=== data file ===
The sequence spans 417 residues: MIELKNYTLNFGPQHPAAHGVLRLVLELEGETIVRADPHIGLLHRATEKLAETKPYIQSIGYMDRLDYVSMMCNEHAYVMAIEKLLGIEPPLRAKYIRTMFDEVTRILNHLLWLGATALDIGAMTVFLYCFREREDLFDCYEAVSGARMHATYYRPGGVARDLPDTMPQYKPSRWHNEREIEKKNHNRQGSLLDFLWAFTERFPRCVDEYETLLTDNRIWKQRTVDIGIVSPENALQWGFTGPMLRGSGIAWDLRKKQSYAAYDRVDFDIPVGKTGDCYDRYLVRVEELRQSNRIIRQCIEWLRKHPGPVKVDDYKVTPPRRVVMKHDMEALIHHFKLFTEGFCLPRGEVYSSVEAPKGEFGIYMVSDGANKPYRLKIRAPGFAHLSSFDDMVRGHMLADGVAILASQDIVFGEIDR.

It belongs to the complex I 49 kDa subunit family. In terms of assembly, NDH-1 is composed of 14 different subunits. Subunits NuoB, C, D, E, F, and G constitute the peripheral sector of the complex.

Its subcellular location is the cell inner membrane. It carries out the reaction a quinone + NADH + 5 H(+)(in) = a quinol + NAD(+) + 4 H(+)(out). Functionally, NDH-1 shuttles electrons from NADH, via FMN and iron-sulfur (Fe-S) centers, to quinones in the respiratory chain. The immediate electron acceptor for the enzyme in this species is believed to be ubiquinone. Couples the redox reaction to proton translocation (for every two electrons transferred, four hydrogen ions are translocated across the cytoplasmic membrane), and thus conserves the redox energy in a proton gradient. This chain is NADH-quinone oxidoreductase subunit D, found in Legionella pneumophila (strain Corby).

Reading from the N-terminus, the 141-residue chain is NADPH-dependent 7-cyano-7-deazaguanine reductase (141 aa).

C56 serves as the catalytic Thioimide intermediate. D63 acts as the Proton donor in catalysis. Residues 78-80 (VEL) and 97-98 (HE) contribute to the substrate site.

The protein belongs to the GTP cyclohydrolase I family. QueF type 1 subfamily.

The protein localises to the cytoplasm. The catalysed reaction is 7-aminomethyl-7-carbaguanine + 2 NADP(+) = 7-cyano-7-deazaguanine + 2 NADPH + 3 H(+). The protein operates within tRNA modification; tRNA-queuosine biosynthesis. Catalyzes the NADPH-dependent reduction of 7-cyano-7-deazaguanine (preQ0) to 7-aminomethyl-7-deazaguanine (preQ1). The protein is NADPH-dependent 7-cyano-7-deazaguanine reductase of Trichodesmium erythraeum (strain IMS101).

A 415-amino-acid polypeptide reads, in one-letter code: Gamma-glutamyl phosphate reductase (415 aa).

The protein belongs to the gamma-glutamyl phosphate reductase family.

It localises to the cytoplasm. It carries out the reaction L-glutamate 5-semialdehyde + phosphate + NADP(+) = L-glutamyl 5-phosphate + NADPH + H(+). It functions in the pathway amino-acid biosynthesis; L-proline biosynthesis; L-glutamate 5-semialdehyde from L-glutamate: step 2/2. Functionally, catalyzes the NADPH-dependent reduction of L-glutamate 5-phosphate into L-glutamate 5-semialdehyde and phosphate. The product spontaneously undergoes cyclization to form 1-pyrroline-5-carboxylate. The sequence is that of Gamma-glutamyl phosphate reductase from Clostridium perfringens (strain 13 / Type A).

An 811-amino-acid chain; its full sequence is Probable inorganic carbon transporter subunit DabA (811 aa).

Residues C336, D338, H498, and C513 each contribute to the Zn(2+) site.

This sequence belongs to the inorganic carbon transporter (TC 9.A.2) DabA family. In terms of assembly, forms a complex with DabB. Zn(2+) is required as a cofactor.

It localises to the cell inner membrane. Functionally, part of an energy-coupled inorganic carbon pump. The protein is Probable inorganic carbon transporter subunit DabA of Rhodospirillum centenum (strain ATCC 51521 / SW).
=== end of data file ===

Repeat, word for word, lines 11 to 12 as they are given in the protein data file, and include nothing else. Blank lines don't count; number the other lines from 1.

An 811-amino-acid chain; its full sequence is Probable inorganic carbon transporter subunit DabA (811 aa).

Residues C336, D338, H498, and C513 each contribute to the Zn(2+) site.